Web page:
The life of a leader is hectic. Competing demands for time, complex business decisions to make, challenges that require immediate attention. With everything coming at them, leaders naturally look for the quickest way to solve problems. Unfortunately, in their haste to move on to the next thing, they sometimes solve the wrong problem. The consequences can be unnecessary confusion, lost time, and wasted resources. How to avoid this in your leadership life? Use critical thinking skills to slow down and make sure that you identify and solve the right problem.
Articles in Category: Blog
In their book, The Confidence Code, Kathy Kay and Claire Shipman say, “Confidence is hard to define but easy to recognize. With it, you can take on the world; without it, you live stuck at the starting block of potential.”
It’s true that it is easy to recognize confidence in others. Why does it seem that some leaders exude confidence? They seem to believe that they can indeed take on the world and you believe they can too. How can you boost those feelings of confidence in yourself so you don’t remain “stuck at the starting block of potential”?
As the world of work changes to be more global and more flexible, leaders are much more likely to be responsible for leading a team of virtual workers. Research indicates that virtual teams provide a lot of benefits for organizations including increase in employee retention and an increase in productivity. However, leaders are finding that they need to adjust their leadership style in order to get their virtual teams to that more productive state.
Generally, leaders of virtual teams do the same things as leaders of in-person teams, including setting expectations, providing direction, communicating vision, building trust, having regular one-on-one conversations and team meetings, holding team members accountable for their work, and developing them. However, how they do these things differs when they lead virtual teams.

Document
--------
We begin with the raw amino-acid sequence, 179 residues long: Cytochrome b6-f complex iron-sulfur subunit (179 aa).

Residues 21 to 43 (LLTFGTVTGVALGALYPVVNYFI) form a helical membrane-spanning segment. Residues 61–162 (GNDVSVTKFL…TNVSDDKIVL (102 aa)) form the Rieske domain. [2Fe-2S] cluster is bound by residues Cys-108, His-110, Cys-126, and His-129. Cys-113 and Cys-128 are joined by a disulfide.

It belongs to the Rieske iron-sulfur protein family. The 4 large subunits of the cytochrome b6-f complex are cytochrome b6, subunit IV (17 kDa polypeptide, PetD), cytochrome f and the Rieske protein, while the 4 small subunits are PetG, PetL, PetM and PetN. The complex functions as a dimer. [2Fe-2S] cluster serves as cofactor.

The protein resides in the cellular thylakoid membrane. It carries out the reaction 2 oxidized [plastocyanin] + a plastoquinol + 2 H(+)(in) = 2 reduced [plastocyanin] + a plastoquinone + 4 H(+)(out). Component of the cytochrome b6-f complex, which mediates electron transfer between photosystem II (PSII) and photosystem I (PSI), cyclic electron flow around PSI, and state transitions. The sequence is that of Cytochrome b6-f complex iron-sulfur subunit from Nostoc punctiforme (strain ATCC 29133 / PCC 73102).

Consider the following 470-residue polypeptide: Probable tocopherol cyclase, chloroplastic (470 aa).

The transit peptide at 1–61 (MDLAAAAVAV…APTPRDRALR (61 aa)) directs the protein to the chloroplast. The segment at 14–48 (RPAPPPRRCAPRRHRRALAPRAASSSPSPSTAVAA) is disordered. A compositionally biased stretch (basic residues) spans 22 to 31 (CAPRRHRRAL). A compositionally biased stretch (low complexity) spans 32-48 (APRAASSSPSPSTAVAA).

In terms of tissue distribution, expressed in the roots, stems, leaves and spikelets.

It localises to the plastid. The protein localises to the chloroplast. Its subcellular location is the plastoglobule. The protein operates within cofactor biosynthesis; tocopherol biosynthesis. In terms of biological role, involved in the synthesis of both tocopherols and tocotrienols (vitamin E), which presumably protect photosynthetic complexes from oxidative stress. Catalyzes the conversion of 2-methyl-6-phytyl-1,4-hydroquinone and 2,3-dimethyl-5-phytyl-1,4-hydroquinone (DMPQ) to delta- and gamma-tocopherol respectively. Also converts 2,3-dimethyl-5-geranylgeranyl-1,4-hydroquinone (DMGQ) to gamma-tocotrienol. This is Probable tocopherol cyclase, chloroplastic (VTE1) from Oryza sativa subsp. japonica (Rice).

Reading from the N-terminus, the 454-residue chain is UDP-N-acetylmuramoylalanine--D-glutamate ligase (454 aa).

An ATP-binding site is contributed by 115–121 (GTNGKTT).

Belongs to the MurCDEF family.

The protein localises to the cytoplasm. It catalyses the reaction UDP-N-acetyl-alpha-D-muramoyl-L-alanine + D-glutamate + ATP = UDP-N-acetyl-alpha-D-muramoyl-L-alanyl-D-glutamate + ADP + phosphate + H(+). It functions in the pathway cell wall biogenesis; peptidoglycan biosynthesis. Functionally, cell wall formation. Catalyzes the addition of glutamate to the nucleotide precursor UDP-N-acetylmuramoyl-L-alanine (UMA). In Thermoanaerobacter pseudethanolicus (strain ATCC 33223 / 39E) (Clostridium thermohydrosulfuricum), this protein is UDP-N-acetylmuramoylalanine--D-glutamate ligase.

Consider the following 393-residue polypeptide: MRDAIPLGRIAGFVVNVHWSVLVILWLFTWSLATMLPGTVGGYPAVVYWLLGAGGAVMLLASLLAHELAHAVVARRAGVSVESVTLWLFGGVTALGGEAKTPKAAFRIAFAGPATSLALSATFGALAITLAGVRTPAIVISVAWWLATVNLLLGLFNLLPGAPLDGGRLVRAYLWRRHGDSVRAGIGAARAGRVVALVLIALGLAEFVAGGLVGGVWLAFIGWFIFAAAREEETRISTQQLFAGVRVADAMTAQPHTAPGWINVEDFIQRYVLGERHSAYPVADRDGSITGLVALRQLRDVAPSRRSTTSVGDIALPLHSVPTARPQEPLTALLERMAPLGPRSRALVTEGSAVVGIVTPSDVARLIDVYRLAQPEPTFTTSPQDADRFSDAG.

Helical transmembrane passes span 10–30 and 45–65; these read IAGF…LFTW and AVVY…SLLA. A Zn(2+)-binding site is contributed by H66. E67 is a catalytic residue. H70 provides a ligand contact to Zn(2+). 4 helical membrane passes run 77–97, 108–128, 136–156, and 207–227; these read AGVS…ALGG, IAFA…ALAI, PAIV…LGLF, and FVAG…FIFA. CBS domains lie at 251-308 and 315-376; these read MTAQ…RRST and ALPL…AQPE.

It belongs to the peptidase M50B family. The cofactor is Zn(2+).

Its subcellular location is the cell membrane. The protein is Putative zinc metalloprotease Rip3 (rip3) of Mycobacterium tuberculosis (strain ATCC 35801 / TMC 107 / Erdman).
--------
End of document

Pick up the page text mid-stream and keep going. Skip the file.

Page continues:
One can easily argue that honing our communications skills is one thing we can all do to increase our success and achieve the results that we want. It may not be the only thing we need to do, however, working on improving our communications skills and interpersonal interactions will always prove to be a positive and enlightening endeavor.
The communication gap is not just a generational phenomenon. It exists in every type of interaction – between parent and child, boss and employee, teacher and student, husband and wife, between siblings, friends, neighbors, colleagues and on and on... There is a constant struggle in our communications to have our message be perceived as we intended. If you have ever found yourself saying, “That is not what I meant” or “I believe you misunderstood what I was trying to convey”, then you have experienced the communication gap. The key is to create awareness around the fact that the gap exists and then work to modify your behavior to close the gap.
Entitled, lazy, self-absorbed, and spoiled are words I often hear about millennials. Millennials, myself included, would beg to differ. We see ourselves as ambitious, creative, passionate and risk-takers.
Millennials value purpose and passion in their careers and yes, they will go out looking for it. 44% of millennials say they will leave their current position within two years. It’s not because we’re not loyal enough, it’s because we are looking for a company that best fits our needs so that we can settle down and be loyal.